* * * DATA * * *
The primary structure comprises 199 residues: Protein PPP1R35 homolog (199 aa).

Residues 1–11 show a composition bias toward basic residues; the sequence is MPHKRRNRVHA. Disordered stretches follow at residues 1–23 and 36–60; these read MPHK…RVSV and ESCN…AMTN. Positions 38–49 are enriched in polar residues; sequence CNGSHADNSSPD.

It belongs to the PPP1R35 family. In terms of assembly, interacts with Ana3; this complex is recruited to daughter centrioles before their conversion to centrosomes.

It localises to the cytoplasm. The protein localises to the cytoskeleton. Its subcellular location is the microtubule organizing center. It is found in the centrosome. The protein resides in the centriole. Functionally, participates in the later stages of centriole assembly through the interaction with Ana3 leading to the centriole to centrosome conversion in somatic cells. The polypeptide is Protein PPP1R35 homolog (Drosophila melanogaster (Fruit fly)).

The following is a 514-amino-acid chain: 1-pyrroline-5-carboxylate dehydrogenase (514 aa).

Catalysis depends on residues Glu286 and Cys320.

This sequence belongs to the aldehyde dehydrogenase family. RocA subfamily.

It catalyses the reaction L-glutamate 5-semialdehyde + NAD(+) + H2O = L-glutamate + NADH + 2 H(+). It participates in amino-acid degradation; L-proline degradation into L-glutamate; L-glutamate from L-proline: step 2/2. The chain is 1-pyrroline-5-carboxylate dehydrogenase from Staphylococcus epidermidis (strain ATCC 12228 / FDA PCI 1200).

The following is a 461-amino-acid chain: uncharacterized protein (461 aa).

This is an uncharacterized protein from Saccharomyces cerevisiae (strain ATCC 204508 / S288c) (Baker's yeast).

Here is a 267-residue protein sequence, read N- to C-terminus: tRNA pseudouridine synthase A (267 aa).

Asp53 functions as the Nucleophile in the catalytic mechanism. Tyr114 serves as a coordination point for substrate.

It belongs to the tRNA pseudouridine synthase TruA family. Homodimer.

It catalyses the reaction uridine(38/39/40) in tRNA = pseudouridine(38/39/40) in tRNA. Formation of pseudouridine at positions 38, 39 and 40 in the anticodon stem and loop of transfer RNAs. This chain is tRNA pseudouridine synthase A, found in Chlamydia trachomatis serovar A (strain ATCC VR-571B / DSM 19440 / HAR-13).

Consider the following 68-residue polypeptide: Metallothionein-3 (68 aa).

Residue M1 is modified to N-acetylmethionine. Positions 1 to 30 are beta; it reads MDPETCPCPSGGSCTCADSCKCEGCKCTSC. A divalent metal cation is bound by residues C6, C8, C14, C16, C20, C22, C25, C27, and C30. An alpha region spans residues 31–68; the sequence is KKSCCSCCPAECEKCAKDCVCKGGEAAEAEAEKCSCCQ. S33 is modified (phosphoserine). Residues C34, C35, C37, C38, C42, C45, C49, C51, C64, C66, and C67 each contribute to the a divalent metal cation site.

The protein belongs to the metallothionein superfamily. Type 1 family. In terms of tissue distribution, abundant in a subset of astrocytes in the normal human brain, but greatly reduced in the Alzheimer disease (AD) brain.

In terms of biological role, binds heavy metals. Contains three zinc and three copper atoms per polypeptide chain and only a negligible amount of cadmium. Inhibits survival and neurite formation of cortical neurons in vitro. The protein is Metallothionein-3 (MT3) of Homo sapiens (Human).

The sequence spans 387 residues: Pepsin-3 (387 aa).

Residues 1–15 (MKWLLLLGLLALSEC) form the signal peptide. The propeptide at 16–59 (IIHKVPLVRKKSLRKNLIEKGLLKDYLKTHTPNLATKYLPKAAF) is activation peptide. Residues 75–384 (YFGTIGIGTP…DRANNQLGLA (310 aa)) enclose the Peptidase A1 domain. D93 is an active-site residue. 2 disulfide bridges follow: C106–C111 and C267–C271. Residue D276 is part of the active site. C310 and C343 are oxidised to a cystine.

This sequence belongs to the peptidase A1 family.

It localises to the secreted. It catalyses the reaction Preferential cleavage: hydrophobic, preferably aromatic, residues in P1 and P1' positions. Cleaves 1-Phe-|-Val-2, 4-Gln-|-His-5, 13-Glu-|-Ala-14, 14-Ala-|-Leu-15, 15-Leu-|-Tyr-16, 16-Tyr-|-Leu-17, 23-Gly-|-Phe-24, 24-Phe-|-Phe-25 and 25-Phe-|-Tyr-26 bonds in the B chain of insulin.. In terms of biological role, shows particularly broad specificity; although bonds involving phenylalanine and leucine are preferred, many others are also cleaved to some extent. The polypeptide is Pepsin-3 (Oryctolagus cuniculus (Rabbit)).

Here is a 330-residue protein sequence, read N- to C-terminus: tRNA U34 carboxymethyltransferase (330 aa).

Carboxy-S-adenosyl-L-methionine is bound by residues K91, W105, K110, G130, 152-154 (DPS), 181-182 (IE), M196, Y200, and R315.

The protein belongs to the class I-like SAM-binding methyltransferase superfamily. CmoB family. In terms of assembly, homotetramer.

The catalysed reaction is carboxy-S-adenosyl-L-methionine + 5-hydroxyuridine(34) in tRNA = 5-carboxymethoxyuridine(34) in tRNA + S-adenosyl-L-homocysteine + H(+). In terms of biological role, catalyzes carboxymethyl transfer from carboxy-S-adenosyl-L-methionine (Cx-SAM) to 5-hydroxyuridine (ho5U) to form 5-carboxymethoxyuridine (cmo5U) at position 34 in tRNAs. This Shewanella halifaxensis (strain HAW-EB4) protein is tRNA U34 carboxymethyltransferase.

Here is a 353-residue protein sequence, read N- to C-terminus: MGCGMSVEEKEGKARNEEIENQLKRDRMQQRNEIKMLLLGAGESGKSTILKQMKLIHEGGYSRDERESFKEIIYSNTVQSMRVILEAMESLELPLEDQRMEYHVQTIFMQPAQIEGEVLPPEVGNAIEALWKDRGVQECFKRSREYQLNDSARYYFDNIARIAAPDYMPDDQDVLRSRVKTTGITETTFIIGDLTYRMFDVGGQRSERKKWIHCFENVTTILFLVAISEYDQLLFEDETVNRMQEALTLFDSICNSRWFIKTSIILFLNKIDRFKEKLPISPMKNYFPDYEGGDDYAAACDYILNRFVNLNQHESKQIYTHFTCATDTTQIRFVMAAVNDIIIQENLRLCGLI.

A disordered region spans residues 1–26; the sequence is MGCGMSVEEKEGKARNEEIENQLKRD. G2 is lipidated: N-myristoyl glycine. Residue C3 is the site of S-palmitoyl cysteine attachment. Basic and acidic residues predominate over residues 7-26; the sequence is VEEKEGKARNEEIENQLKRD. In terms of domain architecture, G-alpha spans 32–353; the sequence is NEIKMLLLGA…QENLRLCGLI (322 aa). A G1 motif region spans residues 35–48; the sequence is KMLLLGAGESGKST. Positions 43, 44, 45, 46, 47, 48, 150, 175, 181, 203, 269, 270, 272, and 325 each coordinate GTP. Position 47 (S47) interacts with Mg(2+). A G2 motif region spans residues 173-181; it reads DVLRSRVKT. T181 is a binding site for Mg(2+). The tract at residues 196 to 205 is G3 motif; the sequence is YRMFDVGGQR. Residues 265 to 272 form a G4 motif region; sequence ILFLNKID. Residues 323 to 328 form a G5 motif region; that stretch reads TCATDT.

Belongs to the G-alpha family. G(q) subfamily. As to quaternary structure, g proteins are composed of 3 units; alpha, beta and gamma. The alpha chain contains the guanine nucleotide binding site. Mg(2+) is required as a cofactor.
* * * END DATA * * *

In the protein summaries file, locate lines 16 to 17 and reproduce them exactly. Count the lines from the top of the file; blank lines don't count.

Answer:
Residue M1 is modified to N-acetylmethionine. Positions 1 to 30 are beta; it reads MDPETCPCPSGGSCTCADSCKCEGCKCTSC. A divalent metal cation is bound by residues C6, C8, C14, C16, C20, C22, C25, C27, and C30. An alpha region spans residues 31–68; the sequence is KKSCCSCCPAECEKCAKDCVCKGGEAAEAEAEKCSCCQ. S33 is modified (phosphoserine). Residues C34, C35, C37, C38, C42, C45, C49, C51, C64, C66, and C67 each contribute to the a divalent metal cation site.

The protein belongs to the metallothionein superfamily. Type 1 family. In terms of tissue distribution, abundant in a subset of astrocytes in the normal human brain, but greatly reduced in the Alzheimer disease (AD) brain.